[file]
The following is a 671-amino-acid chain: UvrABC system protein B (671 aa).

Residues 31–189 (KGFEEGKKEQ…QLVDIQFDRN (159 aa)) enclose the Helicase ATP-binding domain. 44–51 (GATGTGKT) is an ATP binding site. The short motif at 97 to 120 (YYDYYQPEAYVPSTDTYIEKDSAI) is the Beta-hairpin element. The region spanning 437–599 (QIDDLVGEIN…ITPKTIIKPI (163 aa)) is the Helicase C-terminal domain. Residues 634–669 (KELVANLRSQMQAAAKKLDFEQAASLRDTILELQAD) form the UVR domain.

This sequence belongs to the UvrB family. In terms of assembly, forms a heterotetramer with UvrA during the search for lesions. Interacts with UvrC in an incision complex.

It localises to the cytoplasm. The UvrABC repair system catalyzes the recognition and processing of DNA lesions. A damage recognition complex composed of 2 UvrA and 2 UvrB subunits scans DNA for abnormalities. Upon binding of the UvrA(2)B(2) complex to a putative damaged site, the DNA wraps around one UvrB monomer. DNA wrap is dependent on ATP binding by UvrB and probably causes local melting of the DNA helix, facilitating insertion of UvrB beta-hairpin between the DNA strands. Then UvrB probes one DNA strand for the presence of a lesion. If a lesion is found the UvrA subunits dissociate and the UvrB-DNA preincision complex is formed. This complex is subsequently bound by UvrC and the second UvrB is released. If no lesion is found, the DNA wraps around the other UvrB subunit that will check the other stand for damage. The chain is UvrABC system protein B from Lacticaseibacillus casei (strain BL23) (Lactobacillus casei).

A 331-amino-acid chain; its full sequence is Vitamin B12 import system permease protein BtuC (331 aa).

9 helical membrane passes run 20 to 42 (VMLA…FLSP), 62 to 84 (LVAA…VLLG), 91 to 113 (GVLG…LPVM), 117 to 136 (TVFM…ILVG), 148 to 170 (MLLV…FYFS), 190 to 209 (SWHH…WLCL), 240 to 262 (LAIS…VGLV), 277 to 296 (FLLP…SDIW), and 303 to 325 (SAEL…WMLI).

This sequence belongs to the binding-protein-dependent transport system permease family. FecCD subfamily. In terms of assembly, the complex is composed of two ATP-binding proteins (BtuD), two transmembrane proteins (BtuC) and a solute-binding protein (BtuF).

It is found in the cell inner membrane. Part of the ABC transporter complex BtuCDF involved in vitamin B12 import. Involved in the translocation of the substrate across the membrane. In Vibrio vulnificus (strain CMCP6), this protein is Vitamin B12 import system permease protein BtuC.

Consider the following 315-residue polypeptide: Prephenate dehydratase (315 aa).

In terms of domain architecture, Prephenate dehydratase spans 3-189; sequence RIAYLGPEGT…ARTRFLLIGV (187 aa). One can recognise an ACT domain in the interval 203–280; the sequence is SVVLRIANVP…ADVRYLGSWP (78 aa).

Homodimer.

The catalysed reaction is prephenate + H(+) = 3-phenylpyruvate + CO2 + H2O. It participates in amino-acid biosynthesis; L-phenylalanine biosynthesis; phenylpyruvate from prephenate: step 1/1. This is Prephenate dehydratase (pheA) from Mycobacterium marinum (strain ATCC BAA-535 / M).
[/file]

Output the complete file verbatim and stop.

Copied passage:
The following is a 671-amino-acid chain: UvrABC system protein B (671 aa).

Residues 31–189 (KGFEEGKKEQ…QLVDIQFDRN (159 aa)) enclose the Helicase ATP-binding domain. 44–51 (GATGTGKT) is an ATP binding site. The short motif at 97 to 120 (YYDYYQPEAYVPSTDTYIEKDSAI) is the Beta-hairpin element. The region spanning 437–599 (QIDDLVGEIN…ITPKTIIKPI (163 aa)) is the Helicase C-terminal domain. Residues 634–669 (KELVANLRSQMQAAAKKLDFEQAASLRDTILELQAD) form the UVR domain.

This sequence belongs to the UvrB family. In terms of assembly, forms a heterotetramer with UvrA during the search for lesions. Interacts with UvrC in an incision complex.

It localises to the cytoplasm. The UvrABC repair system catalyzes the recognition and processing of DNA lesions. A damage recognition complex composed of 2 UvrA and 2 UvrB subunits scans DNA for abnormalities. Upon binding of the UvrA(2)B(2) complex to a putative damaged site, the DNA wraps around one UvrB monomer. DNA wrap is dependent on ATP binding by UvrB and probably causes local melting of the DNA helix, facilitating insertion of UvrB beta-hairpin between the DNA strands. Then UvrB probes one DNA strand for the presence of a lesion. If a lesion is found the UvrA subunits dissociate and the UvrB-DNA preincision complex is formed. This complex is subsequently bound by UvrC and the second UvrB is released. If no lesion is found, the DNA wraps around the other UvrB subunit that will check the other stand for damage. The chain is UvrABC system protein B from Lacticaseibacillus casei (strain BL23) (Lactobacillus casei).

A 331-amino-acid chain; its full sequence is Vitamin B12 import system permease protein BtuC (331 aa).

9 helical membrane passes run 20 to 42 (VMLA…FLSP), 62 to 84 (LVAA…VLLG), 91 to 113 (GVLG…LPVM), 117 to 136 (TVFM…ILVG), 148 to 170 (MLLV…FYFS), 190 to 209 (SWHH…WLCL), 240 to 262 (LAIS…VGLV), 277 to 296 (FLLP…SDIW), and 303 to 325 (SAEL…WMLI).

This sequence belongs to the binding-protein-dependent transport system permease family. FecCD subfamily. In terms of assembly, the complex is composed of two ATP-binding proteins (BtuD), two transmembrane proteins (BtuC) and a solute-binding protein (BtuF).

It is found in the cell inner membrane. Part of the ABC transporter complex BtuCDF involved in vitamin B12 import. Involved in the translocation of the substrate across the membrane. In Vibrio vulnificus (strain CMCP6), this protein is Vitamin B12 import system permease protein BtuC.

Consider the following 315-residue polypeptide: Prephenate dehydratase (315 aa).

In terms of domain architecture, Prephenate dehydratase spans 3-189; sequence RIAYLGPEGT…ARTRFLLIGV (187 aa). One can recognise an ACT domain in the interval 203–280; the sequence is SVVLRIANVP…ADVRYLGSWP (78 aa).

Homodimer.

The catalysed reaction is prephenate + H(+) = 3-phenylpyruvate + CO2 + H2O. It participates in amino-acid biosynthesis; L-phenylalanine biosynthesis; phenylpyruvate from prephenate: step 1/1. This is Prephenate dehydratase (pheA) from Mycobacterium marinum (strain ATCC BAA-535 / M).